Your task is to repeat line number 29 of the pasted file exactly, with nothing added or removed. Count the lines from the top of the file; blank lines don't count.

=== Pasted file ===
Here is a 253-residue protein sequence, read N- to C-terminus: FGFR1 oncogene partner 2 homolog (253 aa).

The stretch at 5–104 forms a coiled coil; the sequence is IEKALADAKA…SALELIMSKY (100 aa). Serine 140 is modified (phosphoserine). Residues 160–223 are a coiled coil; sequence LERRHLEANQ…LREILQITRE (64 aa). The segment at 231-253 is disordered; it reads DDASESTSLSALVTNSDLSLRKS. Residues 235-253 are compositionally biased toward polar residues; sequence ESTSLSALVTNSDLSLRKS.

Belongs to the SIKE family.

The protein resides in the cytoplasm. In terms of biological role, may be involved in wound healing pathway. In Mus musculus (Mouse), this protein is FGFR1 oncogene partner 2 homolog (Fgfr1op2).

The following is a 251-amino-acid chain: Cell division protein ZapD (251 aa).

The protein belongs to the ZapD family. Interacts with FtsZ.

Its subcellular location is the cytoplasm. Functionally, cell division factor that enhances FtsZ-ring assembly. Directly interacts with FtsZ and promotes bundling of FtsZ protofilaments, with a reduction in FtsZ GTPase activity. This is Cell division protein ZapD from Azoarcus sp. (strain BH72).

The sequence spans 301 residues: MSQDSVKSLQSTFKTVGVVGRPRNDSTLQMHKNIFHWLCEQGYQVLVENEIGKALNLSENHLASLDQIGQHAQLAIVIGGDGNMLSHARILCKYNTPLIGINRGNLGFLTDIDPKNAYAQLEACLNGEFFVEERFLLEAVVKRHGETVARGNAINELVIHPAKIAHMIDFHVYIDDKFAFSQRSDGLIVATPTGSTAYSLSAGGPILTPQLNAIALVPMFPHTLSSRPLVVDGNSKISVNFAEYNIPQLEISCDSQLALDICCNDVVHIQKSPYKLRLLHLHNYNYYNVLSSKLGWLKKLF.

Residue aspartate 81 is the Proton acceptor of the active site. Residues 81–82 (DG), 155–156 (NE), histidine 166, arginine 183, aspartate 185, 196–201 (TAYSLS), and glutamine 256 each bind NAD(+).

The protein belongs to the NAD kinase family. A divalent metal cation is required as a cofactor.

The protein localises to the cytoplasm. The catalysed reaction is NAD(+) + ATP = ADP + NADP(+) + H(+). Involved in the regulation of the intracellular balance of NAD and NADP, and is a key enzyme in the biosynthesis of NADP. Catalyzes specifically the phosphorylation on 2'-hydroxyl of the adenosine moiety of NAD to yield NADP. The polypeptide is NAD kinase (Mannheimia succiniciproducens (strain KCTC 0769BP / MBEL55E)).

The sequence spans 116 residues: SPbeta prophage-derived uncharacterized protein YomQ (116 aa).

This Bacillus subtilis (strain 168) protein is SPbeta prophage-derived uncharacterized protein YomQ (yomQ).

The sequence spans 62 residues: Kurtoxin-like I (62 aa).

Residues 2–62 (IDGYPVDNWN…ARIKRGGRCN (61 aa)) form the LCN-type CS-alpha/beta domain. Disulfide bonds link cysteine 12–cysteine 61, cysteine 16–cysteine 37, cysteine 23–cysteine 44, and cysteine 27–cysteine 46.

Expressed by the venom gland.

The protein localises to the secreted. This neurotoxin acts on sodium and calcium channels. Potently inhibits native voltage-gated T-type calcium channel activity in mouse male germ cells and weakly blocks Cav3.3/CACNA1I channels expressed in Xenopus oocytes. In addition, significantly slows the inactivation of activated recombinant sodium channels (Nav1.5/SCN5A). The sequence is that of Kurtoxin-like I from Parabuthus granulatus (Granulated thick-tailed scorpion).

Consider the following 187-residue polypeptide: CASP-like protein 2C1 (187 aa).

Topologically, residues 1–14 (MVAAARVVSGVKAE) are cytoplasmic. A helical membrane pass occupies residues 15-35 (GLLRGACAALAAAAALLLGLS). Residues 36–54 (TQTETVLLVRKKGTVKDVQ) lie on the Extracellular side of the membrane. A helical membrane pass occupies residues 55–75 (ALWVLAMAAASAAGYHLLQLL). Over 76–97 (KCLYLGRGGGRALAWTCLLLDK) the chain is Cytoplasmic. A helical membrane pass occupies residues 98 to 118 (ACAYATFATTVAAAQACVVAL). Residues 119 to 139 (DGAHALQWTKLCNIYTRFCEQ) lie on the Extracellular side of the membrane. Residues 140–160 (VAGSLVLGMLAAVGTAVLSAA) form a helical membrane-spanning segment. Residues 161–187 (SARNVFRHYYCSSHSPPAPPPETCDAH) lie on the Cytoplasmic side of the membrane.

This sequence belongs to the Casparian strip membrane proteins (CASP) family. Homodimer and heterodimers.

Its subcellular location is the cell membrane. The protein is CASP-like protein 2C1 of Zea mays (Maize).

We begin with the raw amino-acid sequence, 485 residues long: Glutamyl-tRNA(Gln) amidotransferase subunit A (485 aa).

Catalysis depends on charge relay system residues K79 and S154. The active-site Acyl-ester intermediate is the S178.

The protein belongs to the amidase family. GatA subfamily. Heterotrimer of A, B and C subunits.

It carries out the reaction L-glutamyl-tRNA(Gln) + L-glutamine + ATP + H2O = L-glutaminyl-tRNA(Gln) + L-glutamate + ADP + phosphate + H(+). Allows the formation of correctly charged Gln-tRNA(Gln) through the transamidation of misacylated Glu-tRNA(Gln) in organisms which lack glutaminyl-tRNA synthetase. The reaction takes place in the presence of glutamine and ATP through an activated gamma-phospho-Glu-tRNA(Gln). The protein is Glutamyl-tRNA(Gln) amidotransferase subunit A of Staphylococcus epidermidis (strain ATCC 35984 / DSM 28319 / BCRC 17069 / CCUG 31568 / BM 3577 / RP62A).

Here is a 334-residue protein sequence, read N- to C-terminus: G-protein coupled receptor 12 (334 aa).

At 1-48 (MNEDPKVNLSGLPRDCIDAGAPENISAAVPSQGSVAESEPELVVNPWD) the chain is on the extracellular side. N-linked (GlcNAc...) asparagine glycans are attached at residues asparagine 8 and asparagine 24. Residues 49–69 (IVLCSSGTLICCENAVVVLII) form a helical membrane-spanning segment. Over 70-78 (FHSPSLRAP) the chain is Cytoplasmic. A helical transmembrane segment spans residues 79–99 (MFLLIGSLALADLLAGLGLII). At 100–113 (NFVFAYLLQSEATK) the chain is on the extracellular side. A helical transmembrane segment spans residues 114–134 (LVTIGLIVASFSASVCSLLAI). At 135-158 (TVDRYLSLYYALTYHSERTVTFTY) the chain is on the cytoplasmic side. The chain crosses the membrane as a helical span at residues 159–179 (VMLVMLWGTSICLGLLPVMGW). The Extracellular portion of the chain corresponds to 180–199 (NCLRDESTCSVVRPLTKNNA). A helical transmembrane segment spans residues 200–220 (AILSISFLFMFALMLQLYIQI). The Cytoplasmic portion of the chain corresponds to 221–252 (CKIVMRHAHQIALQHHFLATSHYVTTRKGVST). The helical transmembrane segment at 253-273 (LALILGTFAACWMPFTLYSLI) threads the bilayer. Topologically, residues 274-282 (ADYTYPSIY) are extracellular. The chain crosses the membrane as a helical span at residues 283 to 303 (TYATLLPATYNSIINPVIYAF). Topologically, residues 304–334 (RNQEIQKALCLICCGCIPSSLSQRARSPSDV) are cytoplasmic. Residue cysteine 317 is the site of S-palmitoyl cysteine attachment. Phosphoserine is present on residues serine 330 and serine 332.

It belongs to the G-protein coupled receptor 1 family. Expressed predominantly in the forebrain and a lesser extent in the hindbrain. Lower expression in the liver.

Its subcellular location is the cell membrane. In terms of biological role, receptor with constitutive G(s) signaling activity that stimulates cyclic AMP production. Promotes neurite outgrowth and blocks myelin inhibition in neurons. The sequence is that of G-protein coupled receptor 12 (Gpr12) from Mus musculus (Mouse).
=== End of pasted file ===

Its subcellular location is the cell membrane. In terms of biological role, receptor with constitutive G(s) signaling activity that stimulates cyclic AMP production. Promotes neurite outgrowth and blocks myelin inhibition in neurons. The sequence is that of G-protein coupled receptor 12 (Gpr12) from Mus musculus (Mouse).